36 MATERIALS SCIENCE; 75 CONDENSED MATTER PHYSICS, SUPERCONDUCTIVITY AND SUPERFLUIDITY

Citation Formats

McBean, Coray L., Lewis, Crystal S., Tiano, Amanda L., Simonson, Jack W., Han, Myung-Geun, Gannon, William J., Yue, Shiyu, Patete, Jonathan M., Corrao, Adam A., Santulli, Alexander C., Wu, Lijun, Aronson, Meigan C., Zhu, Yimei, and Wong, Stanislaus S. A Generalizable Multigram Synthesis and Mechanistic Investigation of YMnO3 Nanoplates. United States: N. p., 2017. Web. doi:10.1021/acs.iecr.7b00113.
McBean, Coray L., Lewis, Crystal S., Tiano, Amanda L., Simonson, Jack W., Han, Myung-Geun, Gannon, William J., Yue, Shiyu, Patete, Jonathan M., Corrao, Adam A., Santulli, Alexander C., Wu, Lijun, Aronson, Meigan C., Zhu, Yimei, & Wong, Stanislaus S. A Generalizable Multigram Synthesis and Mechanistic Investigation of YMnO3 Nanoplates. United States. doi:10.1021/acs.iecr.7b00113.
McBean, Coray L., Lewis, Crystal S., Tiano, Amanda L., Simonson, Jack W., Han, Myung-Geun, Gannon, William J., Yue, Shiyu, Patete, Jonathan M., Corrao, Adam A., Santulli, Alexander C., Wu, Lijun, Aronson, Meigan C., Zhu, Yimei, and Wong, Stanislaus S. 2017. "A Generalizable Multigram Synthesis and Mechanistic Investigation of YMnO3 Nanoplates". United States. doi:10.1021/acs.iecr.7b00113.
@article{osti_1376090,
title = {A Generalizable Multigram Synthesis and Mechanistic Investigation of YMnO3 Nanoplates},
author = {McBean, Coray L. and Lewis, Crystal S. and Tiano, Amanda L. and Simonson, Jack W. and Han, Myung-Geun and Gannon, William J. and Yue, Shiyu and Patete, Jonathan M. and Corrao, Adam A. and Santulli, Alexander C. and Wu, Lijun and Aronson, Meigan C. and Zhu, Yimei and Wong, Stanislaus S.},
abstractNote = {We present that the reproducible gram-scale synthesis of crystalline nanoscale multiferroics is critical for the development of the next generation of commercially relevant electronic devices. Of the subset of multiferroic materials, yttrium manganese oxide (YMnO3) is highly attractive, because of its large magneto-electric coupling constants and the recent observation of giant polarization under pressure in these types of rare earth manganites. Utilizing a unique synthetic methodology that combines metal–oleate thermal degradation with the use of a molten salt protocol, we were able to reproducibly generate monodisperse distributions of morphologically distinctive yttrium manganese oxides. Specifically, using a molten NaCl flux, we were able to synthesize phase-pure, single-crystalline hexagonal YMnO3 nanoplates, measuring 441 ± 241 nm in diameter and 46 ± 6 nm in height. Moreover, these nanoplates gave rise to multiferroic behavior, which was confirmed by the observation of a ferroelectric phase from a combination of high-resolution TEM (HRTEM) and selected-area electron diffraction (SAED) analysis. Magnetic measurements are consistent with the onset of a spin glass state below 5 K. To highlight the generalizability of the synthetic method we have developed herein, as a demonstration of principle, we have also successfully used the same protocol to produce nanocubes of lanthanum aluminum oxide (LaAlO3).},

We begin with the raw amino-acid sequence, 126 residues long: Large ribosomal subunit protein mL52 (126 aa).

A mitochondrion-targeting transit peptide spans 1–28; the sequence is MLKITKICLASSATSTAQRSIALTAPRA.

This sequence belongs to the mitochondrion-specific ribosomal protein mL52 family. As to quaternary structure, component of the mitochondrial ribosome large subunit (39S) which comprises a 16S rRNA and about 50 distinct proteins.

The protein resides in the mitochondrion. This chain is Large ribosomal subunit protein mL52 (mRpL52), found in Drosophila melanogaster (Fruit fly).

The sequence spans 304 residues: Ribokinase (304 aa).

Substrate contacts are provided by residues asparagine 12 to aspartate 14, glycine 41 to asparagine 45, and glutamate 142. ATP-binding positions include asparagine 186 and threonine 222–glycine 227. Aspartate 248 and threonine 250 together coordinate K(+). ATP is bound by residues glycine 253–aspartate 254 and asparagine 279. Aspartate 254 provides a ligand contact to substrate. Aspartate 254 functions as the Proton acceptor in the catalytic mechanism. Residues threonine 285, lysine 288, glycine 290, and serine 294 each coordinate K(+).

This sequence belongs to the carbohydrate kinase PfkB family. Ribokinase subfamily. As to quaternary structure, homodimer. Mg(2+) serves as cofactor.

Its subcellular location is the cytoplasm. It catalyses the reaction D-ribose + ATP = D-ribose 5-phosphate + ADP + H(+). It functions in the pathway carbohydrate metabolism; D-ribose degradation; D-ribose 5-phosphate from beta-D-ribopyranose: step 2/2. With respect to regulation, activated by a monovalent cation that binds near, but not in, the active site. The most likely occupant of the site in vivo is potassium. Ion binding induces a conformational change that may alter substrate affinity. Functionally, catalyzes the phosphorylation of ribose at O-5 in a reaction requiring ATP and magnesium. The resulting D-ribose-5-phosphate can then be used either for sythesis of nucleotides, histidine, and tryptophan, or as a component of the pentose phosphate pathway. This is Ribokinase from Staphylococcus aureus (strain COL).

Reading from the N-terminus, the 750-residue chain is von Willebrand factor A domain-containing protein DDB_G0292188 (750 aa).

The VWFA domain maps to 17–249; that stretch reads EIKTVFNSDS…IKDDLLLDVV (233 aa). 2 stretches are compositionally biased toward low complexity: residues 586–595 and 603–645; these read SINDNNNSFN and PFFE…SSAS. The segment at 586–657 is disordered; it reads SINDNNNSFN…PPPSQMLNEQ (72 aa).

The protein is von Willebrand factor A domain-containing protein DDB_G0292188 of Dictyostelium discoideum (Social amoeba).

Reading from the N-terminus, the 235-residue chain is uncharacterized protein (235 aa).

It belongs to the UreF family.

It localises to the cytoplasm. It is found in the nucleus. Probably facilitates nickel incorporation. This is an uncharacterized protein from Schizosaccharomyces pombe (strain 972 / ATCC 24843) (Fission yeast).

doi = {10.1021/acs.iecr.7b00113},
journal = {Industrial and Engineering Chemistry Research},
number = 19,
volume = 56,
place = {United States},
year = 2017,
month = 5
}